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Ecosystem of Innovations in Nanotechnologies for Safety, Security, and Sustainability

October 27, 2017 @ 12:00 pm - 1:00 pm

Ashok Vaseshta


The geopolitical landscape of the 21st century has become rather complex, dynamic, and unpredictable than that faced in the previous century. Notwithstanding unparalleled level of technological advancements, the evolving asymmetric threat from non-aligned terrorist groups continues to grow and evolve. The rapid advances in both science and technology, coupled with universal access to the internet have inspired both state and non-state sponsored actors to a new levels of creativity in the development of novel and non-traditional agents. Implementation of effective countermeasures demands an understanding of transformational emerging sciences, concepts and theories, and their potential applications. Numerous technological advances arise from the potential of nanoscale materials to exhibit unique properties that are attributable to their small size. Furthermore, advances in material synthesis, device fabrication and characterization have provided the means to study, understand, control, or even manipulate the transitional characteristics between isolated atoms and molecules, and bulk materials. Consequently, various “designer” materials capable of producing devices and systems with remarkable, tunable, and desired properties have recently been fabricated. Such advances coupled with information technology, cognitive sciences, biotechnology, artificial intelligence, and genetics offer an ecosystem of innovations and potential pathways to counter threat vectors in ways never imagined possible earlier, such as deployment of systems with enhanced capabilities, information gathering, and thwarting threat at point-of-origin (PO2). This presentation provides many examples of such innovations using nanomaterials, such as in sensors/detectors, employing materials, phenomena, and effects including multilayer semiconductor structures, specially formulated interfaces, and exploiting different regions of electro-magnetic spectrum provide various functionalities. Mechanisms such as refractive and nonlinear effects, absorption of electromagnetic radiation, fluorescence, avalanche phenomena for the detection of small fluxes of optical radiation, remote detection of explosives by neutron radiation, etc., provide additional sensing capabilities, in conjunction with algorithms for complex processing of information, providing end-to-end strategic assessments and modeling of mixed and complex hazardous environments to delineated signal from background interactions. Recent radiation sensors based on polymeric materials have gained significant technological attention. Furthermore, it is widely known that drinking water distribution systems are vulnerable to intentional and/or inadvertent contamination. Such contamination can be accomplished with classic and non-traditional chemical agents, toxic industrial chemicals (TICs), and/or toxic industrial materials (TIMs). Novel nanomaterials based sensors produce an e-tongue configuration to identify several contaminants in aqueous environments. The advancement of molecular biology and bio-mimetic has several applications in environmental microbiology due to its ability to rapidly detect waterborne microbial pathogens. The overall scope encompasses abilities to sense, detect chemical-biological-radiological, nuclear, high yield explosive, and water borne contaminants – all from safety and security standpoint.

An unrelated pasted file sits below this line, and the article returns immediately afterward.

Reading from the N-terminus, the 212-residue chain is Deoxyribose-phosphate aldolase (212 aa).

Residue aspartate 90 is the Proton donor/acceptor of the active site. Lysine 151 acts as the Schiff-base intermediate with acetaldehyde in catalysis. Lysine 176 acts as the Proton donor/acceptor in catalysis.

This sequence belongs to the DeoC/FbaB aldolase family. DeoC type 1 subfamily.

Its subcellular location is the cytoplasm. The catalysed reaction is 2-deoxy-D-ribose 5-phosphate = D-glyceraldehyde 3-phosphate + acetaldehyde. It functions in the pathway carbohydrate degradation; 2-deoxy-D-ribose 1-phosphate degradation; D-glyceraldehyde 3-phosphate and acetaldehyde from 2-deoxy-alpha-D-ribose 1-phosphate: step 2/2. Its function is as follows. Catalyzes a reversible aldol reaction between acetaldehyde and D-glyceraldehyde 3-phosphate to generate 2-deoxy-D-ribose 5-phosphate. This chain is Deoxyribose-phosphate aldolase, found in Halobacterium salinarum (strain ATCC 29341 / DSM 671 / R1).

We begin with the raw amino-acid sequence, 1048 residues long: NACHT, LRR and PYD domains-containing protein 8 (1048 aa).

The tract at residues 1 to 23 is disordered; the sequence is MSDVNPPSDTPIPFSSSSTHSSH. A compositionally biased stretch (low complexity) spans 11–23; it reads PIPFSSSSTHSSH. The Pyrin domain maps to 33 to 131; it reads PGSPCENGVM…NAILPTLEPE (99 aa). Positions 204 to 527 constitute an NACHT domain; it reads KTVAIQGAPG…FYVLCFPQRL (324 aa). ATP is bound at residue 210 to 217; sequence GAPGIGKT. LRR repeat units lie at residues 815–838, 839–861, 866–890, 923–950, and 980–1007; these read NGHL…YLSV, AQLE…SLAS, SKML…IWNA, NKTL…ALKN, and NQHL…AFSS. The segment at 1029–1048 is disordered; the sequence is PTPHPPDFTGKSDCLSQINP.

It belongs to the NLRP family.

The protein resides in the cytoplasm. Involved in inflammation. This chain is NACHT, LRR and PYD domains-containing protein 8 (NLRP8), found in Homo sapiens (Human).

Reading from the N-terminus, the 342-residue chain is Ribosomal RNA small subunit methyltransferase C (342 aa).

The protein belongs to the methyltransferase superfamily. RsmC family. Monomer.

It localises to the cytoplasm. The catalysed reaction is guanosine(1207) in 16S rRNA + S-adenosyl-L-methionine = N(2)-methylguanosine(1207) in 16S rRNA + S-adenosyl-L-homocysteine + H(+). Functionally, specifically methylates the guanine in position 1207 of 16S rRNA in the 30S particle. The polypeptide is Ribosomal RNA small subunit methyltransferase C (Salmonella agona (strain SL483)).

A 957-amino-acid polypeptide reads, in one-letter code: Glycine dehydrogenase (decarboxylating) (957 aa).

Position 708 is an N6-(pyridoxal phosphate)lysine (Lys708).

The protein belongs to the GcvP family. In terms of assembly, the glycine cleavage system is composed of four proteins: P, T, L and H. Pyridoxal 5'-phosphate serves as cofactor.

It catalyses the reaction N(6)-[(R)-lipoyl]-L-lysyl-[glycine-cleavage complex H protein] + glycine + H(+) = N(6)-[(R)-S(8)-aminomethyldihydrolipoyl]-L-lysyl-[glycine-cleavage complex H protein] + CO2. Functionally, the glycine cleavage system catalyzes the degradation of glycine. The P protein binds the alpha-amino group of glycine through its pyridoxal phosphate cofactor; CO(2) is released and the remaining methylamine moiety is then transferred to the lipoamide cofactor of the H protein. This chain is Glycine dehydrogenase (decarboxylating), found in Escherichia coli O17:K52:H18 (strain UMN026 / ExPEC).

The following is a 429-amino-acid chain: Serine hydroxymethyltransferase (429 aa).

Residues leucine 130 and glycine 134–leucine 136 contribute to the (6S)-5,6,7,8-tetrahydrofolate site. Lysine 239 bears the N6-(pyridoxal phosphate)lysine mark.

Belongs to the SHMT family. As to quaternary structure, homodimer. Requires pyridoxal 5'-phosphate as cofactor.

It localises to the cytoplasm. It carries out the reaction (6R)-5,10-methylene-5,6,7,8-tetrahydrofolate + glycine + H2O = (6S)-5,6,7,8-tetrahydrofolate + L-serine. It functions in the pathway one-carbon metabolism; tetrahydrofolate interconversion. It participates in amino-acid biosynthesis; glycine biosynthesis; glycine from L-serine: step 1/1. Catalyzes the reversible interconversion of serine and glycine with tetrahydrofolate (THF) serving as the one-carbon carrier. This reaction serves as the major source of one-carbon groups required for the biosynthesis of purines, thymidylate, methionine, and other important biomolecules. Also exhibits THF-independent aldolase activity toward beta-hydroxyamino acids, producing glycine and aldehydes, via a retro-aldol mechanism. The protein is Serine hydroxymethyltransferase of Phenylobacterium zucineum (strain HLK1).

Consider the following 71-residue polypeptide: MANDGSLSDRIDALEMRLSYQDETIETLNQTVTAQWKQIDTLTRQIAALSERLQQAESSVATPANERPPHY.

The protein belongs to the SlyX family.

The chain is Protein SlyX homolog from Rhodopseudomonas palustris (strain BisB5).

October 27, 2017
12:00 pm - 1:00 pm


The Forum, Richard J. Ernst Community Cultural Center (CE Building)